Friday, January 04, 2013

What Is The Why? ...

The other day on Facebook (and maybe on Twitter, too), my friend Michele – who is awesome and thinky and who calls me "sugar," which I love – posted a link to this: The Future of You.

It was posted without prejudice, without commentary, just with the suggestion that we may want to read it and post a comment about what it made us think.

This is what it made me think: "Oh dear. That post simultaneously gave me hives and made me want to live at Walden Pond. If that's the future and the definition of success, I'll opt for failure in the past."

That was my comment on her page.

If you haven't yet clicked through to read The Future of You and if you're wondering why it gave me hives, allow me to share with you the author's three main themes, in his own words:

— "Self-branding is about being a signal in the noise of human capital."

— "Entrepreneurship is about adding value to society by disrupting it and improving the order of things: it is turning the present into the past by creating a better future."

— "Hyperconnectivity is about being a signal in the sea of data and making and shaping the waves of social knowledge."

Ack! I'm in business-speak, buzzword, gobbledygook hell.

"... it is turning the present into the past by creating a better future"?

What the hell does that even mean?

The present becomes the past whether we create a better future or not. It's called time. (We could get into a discussion here about whether time is linear or not, but we won't.)

"... a signal in the noise of human capital"? Is that what Kim Kardashian does? Because if it is, no-freakin'-thank you.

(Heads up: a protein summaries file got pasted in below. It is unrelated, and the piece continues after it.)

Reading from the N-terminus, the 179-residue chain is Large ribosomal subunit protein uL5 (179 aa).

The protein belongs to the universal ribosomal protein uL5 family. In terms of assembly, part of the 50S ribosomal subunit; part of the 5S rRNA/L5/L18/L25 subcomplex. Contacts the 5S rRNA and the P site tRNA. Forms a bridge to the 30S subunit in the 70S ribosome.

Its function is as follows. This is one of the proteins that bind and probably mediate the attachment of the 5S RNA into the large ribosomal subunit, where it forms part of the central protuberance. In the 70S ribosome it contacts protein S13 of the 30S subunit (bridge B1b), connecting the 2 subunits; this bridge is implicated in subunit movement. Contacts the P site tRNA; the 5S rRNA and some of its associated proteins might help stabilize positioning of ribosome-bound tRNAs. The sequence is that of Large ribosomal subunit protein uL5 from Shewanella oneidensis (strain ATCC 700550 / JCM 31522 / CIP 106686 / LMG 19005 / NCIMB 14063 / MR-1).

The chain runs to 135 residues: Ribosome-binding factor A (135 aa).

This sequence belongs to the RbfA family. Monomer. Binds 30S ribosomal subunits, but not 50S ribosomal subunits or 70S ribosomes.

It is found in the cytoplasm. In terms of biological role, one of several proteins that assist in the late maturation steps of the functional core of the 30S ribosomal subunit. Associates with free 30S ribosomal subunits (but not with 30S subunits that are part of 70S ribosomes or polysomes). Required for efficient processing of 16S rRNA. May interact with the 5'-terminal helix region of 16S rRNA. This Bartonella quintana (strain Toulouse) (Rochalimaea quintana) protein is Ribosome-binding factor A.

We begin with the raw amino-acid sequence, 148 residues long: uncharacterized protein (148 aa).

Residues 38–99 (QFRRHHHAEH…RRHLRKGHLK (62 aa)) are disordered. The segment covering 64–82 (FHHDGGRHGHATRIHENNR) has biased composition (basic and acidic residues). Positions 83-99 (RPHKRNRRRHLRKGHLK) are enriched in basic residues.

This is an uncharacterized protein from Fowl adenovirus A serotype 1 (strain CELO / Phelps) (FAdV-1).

And hyperconnectivity?

I feel tired just seeing that word.

Sometime before Christmas, Michele and I were chatting and she asked me the most exquisitely simple question: "Why do you bake?"

Why do I bake?

Well, that's obvious. I bake because ... .

[ Crickets ]

Why do I bake?

Huh. Yes. Why do I bake?

There are immediate answers that spring to mind:

I bake because it makes people happy.

I bake because it's an outlet for my creativity.

I bake because I'm good at it and I like to feel expert at things.

But in thinking about it in terms of whether I should do it for a living, as so many of my friends and family very kindly and continually encourage me to do?

That was her point. That the Whys behind things lead us to understand the Hows.

I loved that conversation.

And when she weighed in on Mr. Buzzword Business-speak, she brought up the same notion: that he didn't explain why we should do these things. And without the why, well, there's really no point in doing anything, is there?

So that's what I'm pondering as the new year begins:

my whys.


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